Reducing food waste is key to sustainable development and fighting climate change. As such, the UN Sustainable Development Goals include a target to halve food waste by 2030[ii] – but meeting this goal will require significant investment at all levels of the value chain.
In this blog, we will discuss the role that 2D codes could play in helping to cut food waste at the consumer and retail level by providing more information on the location and age of food products.
How to optimise inventory management with the help of 2D codes
In our previous blogs, we have discussed the role of 2D codes in helping brands to gain more insight into their products and improving customer experience by providing more information on goods and services – but the benefits of 2D codes do not stop there.
Unique and batch-level 2D codes can be embedded with information to link physical products to their supply chains, allowing brands to collect and share data, track products, and manage recalls.
While other connective technologies, including RFID tags, can offer many of the same benefits, 2D codes are one of the most practical solutions available today. Creating and printing 2D codes is cheap and easy, and the technology required for scanning and accessing data is readily available and well-established.
At the retail level, including product expiration data within 2D codes can provide a solution for improving inventory management, enabling retailers to track the quantity of sellable stock on the shop floor and in the warehouse and to remove items from shelves that are past their expiration date.
Inventory management can be tedious and time-consuming, but with the help of 2D codes, it can be done faster and more efficiently. It also allows businesses to dynamically adjust the price of specific batches of products – explored more in the sections below.
What is dynamic pricing?
Dynamic pricing is a pricing strategy designed to respond to changes in the market – also known as algorithmic pricing – it entails using an algorithm to calculate the price for a product or service.
Dynamic pricing is often used in ecommerce, with companies lowering prices when demand is low and raising prices when demand is high. It can also be used to tempt consumers to buy products or services they have viewed but not bought, with a price discount applied to encourage a sale.
In stores where 2D codes are used for stock management and at the point of sale (POS), dynamic pricing systems can be used to encourage consumers to buy products nearing their expiration date. While a standard, linear barcode will only allow a POS system to retrieve a universal product code (UPC), a 2D code can link to much more granular product information, allowing retailers to adjust prices for specific product batches.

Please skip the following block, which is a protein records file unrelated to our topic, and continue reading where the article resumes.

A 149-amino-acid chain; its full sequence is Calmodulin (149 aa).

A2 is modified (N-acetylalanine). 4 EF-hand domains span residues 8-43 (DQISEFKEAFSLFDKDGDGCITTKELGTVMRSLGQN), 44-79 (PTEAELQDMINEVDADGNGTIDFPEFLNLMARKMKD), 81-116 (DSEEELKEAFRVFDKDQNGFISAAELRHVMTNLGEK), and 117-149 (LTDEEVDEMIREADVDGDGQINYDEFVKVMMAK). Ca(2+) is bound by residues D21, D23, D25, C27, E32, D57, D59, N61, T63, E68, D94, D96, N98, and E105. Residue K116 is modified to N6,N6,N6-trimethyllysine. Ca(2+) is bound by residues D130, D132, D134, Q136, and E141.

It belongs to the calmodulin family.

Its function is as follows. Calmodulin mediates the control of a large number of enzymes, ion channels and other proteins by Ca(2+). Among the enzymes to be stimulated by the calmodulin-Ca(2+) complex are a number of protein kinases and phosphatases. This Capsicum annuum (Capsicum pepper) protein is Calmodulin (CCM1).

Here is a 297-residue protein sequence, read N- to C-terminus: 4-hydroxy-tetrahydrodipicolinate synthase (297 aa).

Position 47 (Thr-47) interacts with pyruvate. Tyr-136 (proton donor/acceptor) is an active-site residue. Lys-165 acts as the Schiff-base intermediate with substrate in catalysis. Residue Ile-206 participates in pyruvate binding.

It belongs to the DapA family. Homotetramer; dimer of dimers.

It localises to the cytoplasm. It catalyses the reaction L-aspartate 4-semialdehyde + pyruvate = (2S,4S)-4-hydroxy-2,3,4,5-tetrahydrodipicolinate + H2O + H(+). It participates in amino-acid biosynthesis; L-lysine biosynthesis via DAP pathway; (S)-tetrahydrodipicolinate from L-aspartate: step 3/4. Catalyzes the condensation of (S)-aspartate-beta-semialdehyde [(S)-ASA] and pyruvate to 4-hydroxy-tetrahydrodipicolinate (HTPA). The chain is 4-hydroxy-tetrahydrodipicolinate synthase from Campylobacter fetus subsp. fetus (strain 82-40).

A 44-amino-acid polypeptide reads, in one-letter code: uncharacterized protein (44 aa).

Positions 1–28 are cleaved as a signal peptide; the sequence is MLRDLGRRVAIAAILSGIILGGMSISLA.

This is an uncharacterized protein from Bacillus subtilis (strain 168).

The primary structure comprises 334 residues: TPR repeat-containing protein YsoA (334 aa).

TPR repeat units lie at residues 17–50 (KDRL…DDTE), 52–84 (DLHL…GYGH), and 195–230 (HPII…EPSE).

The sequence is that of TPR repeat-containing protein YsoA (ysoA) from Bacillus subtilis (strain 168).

Including batch-level data within scannable POS codes allows retailers to update the prices for specific batches to incentivise purchasing. It’s a win-win from a sustainability, and a profitability perspective – retailers reduce food waste by selling products instead of throwing them away, while boosting profit margins.
In recent years, several retailers – such as Woolworths in Australia[iii], and Meny in Norway and Denmark[iv] – have trialled dynamic pricing models through date-containing 2D codes on own-brand produce. Third-party providers have also emerged to offer dynamic pricing infrastructure, including shelf labels and POS systems – examples include Wasteless. This Israeli start-up uses expiry dates and stock data to calculate the optimal product price in real time, with product data embedded within a 2D code.
What is the benefit for consumers?
Including additional information within 2D codes can also benefit the end consumer. With dynamic pricing models, like those described above, consumers can benefit from more competitive pricing and enjoy discounts on items with a reduced shelf life.
In addition, research suggests that consumers are becoming more open to the idea of scanning 2D codes to access product information. A recent study from Cornell University looked at replacing date codes on milk with scannable QR codes that would provide a best before date when scanned by a smartphone. During the two-month study, over 60% of customers purchased milk with the QR code rather than a traditional best before date[v].
Equipping products with 2D codes also opens opportunities for further internet of things applications and integration into smart home systems. Smart fridges and personal assistants equipped with technology to download information on products from a scannable 2D code – or from shopping data obtained directly from the retailer – could use the data to provide a household inventory, meal plans, and waste-saving tips.
The above may sound futuristic, but innovative tech companies are already releasing smart home systems to help consumers fight food waste. In 2019, Samsung launched the Family Hub, a smart fridge with a built-in internal camera designed to pick up the best before date from fresh produce and advise when food is approaching its expiration.
Looking to the future
There’s no escaping the benefit and relevance of 2D codes – in everything from manufacturing execution, logistics and traceability, retail stock management, and consumer awareness. If you are yet to think about the role that 2D codes could have in your business, the time to start is now – your competitors are likely already moving in this direction.
At Domino, we are committed to helping brands to prepare for a future where all products and packaging come equipped with a 2D code. Please get in touch to find out more or to speak to an expert about the right solution for your specific requirements.